Developing Routines & Documenting Student Progress
Children who have the ability to see and hear develop an understanding of the world through observation and listening. They have access to events in the environment information that occur around them every day. Using environmental visual and auditory cues, children without disabilities learn to predict events and how they can have influence over those events. For these children, learning takes place incidentally. Enormous amounts of information is processed without intervention or teaching strategies on the part of parent or teacher. Unfortunately this access to incidental learning does not happen for children who are deafblind. Children who are deafblind need specific strategies to help them access information that hearing-sighted children obtain easily and naturally. Routines are one recommended strategy that enhances the learning and provides consistent access to information for children who are deafblind.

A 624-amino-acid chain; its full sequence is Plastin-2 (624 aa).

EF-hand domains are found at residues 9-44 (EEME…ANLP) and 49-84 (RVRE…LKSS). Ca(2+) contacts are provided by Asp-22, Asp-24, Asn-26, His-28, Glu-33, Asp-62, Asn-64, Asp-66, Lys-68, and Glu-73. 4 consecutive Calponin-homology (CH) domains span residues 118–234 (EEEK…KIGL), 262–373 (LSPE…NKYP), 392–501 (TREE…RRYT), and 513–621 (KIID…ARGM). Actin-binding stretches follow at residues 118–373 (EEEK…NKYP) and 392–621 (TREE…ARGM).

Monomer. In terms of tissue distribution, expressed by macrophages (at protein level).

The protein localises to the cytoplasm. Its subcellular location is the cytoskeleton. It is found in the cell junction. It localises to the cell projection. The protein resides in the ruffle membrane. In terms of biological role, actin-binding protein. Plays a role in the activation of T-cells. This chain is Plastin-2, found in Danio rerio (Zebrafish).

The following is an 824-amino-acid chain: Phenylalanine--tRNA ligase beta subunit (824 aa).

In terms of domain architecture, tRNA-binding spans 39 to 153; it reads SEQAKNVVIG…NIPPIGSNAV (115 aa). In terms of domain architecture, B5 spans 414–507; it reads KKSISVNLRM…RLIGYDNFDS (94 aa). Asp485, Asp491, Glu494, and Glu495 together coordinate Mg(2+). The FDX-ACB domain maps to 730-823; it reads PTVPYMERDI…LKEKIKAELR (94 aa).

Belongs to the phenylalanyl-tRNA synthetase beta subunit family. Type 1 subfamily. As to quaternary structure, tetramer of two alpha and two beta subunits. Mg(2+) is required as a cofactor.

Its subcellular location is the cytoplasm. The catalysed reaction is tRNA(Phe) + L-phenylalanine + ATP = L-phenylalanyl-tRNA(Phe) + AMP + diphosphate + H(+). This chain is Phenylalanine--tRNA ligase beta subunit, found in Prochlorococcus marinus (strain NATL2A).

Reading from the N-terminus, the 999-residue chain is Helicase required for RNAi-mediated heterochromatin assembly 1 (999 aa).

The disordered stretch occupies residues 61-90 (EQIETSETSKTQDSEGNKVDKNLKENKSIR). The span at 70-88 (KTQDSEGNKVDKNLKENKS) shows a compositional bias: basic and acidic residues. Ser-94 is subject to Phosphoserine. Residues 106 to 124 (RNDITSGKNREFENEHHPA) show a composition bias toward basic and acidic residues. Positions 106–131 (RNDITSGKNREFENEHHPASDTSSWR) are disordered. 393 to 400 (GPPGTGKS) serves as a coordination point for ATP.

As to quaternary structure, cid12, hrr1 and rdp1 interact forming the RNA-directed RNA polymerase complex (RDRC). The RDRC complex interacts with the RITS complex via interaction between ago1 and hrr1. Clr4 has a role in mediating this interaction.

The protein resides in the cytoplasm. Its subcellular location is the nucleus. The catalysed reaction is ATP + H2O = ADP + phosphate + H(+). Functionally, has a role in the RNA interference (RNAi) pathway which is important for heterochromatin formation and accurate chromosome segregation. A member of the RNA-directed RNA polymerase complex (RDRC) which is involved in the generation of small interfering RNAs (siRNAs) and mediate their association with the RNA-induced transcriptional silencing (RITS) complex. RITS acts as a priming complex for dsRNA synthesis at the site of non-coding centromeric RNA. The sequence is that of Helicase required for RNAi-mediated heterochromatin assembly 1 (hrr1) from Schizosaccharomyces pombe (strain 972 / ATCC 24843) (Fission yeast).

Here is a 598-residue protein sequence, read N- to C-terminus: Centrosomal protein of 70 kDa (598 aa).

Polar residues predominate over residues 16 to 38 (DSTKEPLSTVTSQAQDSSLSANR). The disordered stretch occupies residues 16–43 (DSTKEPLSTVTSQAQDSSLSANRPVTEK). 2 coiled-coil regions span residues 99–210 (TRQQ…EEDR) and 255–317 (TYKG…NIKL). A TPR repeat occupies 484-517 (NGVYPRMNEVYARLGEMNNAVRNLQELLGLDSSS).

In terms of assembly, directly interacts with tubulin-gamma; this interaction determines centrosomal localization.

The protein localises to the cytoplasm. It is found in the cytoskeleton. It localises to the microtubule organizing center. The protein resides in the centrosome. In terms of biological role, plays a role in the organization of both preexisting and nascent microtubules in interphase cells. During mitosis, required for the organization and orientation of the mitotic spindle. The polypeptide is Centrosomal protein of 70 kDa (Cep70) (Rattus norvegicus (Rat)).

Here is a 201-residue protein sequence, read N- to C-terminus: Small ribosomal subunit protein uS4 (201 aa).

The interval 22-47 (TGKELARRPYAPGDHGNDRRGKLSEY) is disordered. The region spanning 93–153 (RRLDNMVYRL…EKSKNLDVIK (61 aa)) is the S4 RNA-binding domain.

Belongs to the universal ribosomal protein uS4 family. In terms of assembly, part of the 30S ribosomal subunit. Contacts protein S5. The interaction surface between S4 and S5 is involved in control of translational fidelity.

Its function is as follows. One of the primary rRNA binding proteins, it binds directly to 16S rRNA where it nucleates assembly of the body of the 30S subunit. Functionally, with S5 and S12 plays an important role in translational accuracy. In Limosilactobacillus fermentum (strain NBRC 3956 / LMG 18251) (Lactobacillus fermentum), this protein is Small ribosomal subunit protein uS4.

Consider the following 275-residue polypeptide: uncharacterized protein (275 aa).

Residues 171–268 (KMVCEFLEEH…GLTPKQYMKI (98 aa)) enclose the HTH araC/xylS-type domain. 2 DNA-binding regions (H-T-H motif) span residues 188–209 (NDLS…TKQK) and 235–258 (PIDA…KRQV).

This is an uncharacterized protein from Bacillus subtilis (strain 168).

Routines as an Effective Teaching Strategy
The world of a child who is deafblind is random and unorganized. Without structured routines, people, events and objects appear with no advanced notice. They also disappear in the same way. The elements of a routine provide a sense of order for a child.